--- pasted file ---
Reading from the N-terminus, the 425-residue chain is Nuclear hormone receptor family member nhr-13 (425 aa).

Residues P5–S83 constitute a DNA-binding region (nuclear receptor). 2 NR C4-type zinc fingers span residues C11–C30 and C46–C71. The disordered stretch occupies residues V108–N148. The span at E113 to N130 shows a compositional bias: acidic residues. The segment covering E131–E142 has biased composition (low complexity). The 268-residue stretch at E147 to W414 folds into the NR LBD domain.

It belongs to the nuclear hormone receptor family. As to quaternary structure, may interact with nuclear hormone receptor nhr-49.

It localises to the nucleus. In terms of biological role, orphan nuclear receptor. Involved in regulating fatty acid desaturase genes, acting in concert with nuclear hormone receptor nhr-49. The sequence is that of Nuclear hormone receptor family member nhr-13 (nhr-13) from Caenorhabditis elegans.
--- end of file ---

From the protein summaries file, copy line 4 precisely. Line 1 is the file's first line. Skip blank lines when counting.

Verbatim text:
It localises to the nucleus. In terms of biological role, orphan nuclear receptor. Involved in regulating fatty acid desaturase genes, acting in concert with nuclear hormone receptor nhr-49. The sequence is that of Nuclear hormone receptor family member nhr-13 (nhr-13) from Caenorhabditis elegans.